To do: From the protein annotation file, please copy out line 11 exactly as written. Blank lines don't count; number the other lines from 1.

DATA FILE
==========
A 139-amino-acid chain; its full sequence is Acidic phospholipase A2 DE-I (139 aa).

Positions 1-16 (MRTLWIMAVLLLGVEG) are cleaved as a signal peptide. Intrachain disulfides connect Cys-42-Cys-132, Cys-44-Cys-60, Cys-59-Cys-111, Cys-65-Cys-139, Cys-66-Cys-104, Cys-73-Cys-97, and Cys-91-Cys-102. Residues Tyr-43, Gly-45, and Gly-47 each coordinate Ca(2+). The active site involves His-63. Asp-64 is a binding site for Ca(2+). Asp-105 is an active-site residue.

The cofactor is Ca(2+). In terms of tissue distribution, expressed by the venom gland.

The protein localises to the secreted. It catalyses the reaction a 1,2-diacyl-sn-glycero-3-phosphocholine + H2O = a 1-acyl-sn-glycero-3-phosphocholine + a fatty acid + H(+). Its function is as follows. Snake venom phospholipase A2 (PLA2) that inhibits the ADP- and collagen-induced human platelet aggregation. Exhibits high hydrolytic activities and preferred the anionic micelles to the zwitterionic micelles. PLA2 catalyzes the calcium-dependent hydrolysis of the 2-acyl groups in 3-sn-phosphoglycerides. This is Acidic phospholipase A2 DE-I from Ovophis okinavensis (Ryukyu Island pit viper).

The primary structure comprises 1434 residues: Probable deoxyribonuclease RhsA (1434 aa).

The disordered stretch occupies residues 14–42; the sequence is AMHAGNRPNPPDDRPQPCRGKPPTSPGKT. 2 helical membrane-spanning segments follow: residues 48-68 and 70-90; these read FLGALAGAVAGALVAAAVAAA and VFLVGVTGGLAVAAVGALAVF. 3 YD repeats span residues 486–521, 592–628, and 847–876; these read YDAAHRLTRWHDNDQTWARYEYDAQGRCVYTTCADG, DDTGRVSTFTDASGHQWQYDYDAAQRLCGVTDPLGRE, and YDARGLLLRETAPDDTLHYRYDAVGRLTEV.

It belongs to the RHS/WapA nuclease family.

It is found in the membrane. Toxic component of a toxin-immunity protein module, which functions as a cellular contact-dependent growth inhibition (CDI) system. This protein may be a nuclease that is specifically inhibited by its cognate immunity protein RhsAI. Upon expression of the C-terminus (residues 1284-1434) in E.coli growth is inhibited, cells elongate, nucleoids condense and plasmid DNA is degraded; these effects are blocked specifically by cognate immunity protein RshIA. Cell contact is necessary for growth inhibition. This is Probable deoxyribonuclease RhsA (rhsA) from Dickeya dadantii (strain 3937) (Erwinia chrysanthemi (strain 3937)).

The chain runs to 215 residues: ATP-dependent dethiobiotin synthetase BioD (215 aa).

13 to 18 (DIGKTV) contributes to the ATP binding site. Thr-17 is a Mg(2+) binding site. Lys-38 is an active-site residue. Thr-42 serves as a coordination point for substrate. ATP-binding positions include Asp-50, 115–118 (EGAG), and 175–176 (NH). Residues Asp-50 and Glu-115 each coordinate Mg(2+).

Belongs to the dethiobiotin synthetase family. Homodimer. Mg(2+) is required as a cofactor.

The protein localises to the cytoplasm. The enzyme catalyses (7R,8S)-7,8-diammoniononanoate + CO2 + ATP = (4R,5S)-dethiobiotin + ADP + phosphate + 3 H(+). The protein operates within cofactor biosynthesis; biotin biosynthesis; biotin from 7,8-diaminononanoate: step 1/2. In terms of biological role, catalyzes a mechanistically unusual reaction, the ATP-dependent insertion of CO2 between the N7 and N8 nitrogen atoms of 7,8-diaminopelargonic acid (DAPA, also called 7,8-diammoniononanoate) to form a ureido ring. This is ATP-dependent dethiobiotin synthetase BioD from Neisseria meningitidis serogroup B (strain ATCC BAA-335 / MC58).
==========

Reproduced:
Belongs to the dethiobiotin synthetase family. Homodimer. Mg(2+) is required as a cofactor.